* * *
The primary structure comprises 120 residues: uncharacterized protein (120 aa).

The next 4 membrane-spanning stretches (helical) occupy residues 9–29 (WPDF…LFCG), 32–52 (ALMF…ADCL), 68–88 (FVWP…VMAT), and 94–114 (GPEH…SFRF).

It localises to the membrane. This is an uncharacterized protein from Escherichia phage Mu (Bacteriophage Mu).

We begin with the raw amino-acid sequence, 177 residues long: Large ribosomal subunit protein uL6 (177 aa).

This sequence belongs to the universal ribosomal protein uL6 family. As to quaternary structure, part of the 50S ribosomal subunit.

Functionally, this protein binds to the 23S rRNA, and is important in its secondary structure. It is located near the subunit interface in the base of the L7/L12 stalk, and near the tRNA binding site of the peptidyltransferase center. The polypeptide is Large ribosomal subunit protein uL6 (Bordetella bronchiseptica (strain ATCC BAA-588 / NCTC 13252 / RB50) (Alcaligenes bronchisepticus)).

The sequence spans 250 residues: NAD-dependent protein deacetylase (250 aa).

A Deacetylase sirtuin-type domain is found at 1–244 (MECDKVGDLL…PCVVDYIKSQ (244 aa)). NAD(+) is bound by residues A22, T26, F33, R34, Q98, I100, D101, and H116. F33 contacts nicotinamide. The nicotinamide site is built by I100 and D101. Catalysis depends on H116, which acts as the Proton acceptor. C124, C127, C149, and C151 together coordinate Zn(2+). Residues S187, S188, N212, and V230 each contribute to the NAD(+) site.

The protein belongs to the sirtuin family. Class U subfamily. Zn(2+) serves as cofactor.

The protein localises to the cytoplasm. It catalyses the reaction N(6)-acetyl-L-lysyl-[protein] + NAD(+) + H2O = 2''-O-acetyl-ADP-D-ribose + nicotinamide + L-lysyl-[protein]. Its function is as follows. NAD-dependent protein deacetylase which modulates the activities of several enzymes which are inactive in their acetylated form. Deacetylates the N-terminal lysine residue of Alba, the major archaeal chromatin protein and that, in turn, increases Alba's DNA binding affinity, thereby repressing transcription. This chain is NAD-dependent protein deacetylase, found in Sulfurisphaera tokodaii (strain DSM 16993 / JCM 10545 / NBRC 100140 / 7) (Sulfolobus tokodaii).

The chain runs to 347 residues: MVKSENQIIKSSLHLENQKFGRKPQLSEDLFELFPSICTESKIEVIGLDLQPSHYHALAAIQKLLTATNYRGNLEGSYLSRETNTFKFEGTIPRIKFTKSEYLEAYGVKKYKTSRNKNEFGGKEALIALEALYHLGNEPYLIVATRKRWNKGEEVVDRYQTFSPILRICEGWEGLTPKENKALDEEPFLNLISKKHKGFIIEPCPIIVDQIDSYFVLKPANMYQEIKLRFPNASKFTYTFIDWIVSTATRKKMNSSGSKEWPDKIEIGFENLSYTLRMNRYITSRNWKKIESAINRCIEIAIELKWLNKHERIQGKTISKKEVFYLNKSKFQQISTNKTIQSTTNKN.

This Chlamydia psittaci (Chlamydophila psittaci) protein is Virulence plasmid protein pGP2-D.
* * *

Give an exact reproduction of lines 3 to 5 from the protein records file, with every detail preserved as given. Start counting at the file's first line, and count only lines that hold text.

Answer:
It localises to the membrane. This is an uncharacterized protein from Escherichia phage Mu (Bacteriophage Mu).

We begin with the raw amino-acid sequence, 177 residues long: Large ribosomal subunit protein uL6 (177 aa).

This sequence belongs to the universal ribosomal protein uL6 family. As to quaternary structure, part of the 50S ribosomal subunit.